Emmett Till (top left; photo credit: Mamie Till Bradley) was a 14-year-old boy who was lynched by a mob of white men in 1955. President Joe Biden (top right; photo credit: The White House) signed the Emmett Till Antilynching Act into law this spring, making lynching a federal crime for the first time in U.S. history. The vast majority of lynching victims have been Black, but migrants have also been lynched (bottom row; photo credits LynchingInTexas.org and Bullock Texas State History Museum). Just last year, a Mexican migrant was found dead in an apparent lynching in Texas.

Communities of color have experienced a long history of being lynched. As recently as last fall, a migrant man from Mexico was found dead in Texas in an apparent lynching. Now, a new law finally makes this act of terror a federal hate crime.

The Emmett Till Anti-lynching Act was signed into law by President Joe Biden this spring. The bill was named after a 14-year-old Black boy from Chicago who died in 1955. He was kidnapped, tortured and killed by a mob of white men in Mississippi after allegedly whistling at a white woman. His murder sparked a national outcry.

“Lynching was pure terror to enforce the lie that not everyone — not everyone belongs in America and not everyone is created equal,” Biden said.

Image credit: The White House

What exactly is lynching? “Lynching typically is understood to mean illegal mob actions that result in the slaying of a person based on race without due process for the victim,” the L.A. Times explains. The NAACP describes lynching as “public violent acts that white people used to terrorize and control Black people in the 19th and 20th centuries, particularly in the South.”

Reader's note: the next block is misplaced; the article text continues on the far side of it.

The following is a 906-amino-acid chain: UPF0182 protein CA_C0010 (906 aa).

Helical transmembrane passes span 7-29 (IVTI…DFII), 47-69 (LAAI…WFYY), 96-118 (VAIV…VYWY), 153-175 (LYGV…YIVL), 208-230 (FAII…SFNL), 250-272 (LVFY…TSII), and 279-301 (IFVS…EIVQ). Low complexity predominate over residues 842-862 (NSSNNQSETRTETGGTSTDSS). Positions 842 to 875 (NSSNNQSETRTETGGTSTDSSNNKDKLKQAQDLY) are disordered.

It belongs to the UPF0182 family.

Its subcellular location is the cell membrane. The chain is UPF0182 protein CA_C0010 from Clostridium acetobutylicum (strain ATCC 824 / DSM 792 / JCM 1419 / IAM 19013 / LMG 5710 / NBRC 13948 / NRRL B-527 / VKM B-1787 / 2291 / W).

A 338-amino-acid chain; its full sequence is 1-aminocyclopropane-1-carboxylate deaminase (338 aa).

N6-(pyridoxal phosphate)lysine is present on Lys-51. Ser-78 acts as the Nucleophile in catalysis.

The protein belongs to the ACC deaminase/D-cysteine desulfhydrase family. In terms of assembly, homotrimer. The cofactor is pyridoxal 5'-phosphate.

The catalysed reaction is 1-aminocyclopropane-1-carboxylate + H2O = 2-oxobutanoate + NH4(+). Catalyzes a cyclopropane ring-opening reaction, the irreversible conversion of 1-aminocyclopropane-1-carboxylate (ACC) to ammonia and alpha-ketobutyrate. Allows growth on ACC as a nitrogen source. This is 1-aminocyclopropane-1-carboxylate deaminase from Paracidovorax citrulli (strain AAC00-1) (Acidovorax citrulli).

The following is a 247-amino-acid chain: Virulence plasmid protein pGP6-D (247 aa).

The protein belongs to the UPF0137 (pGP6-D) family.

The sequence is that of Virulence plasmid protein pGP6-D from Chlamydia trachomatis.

A report by the Equal Justice Initiative shows that there were more than 4,400 terror racial lynchings in the country in the period after the Civil War through World War II. While Black people accounted for 72% of lynchings, immigrants from Mexico, China and other countries were also lynched.

This 1915 postcard, called “Dead Mexican Bandits,” shows three Texas Rangers posing with the bodies of four Tejanos, apparently killed at random for the crime of theft. Photo credit: Bullock Texas State History Museum

Examples of anti-Latino lynchings include:

In 1896, Aureliano Castellán was executed for looking at a white woman. His body was found severely burned, with eight bullet wounds. His attackers had poured coal oil on him, and burned his body before dumping it into the river. 

In 1910, Antonio Rodriguez was jailed, accused of murdering a rancher. An angry mob swarmed the jailhouse, torturing 20-year-old Rodriguez before burning him alive.

In 1911, Gabriel Gomez, age 14, was approached by a mob that accused him of a crime, and encircled him before he could get away. In an act of self defense, he stabbed one of the men, who later died. Within three hours, Gabriel was jailed, abducted, dragged by chain and hanged.

Photo credit: LynchingInTexas.org

And lynchings of Latinos have continued even in modern times. In October, Pulso informed you about an apparent lynching in Brooks County, Texas, where a Mexican migrant man was found dead, hanging from a tree. The victims’ clothes were located nearby and his feet were missing.

Prior to the Emmett Till Antilynching Act, previous attempts had been made to get anti-lynching legislation passed, but the filibuster prevented them from becoming law.

Author

Frank Morris Lopez (he/him/his) is the Arizona lead digital organizer and content creator for Pulso. He is an award-winning multimedia journalist, having worked for media outlets in the Phoenix and Boston areas. He was born and raised in Glendale, AZ, and lived in Cambridge, MA from 2011 to 2018 before returning to the Phoenix area. He has a bachelor’s degree in political science and international relations from Northern Arizona University in Flagstaff, AZ, and a master’s in social justice and human rights from Arizona State University.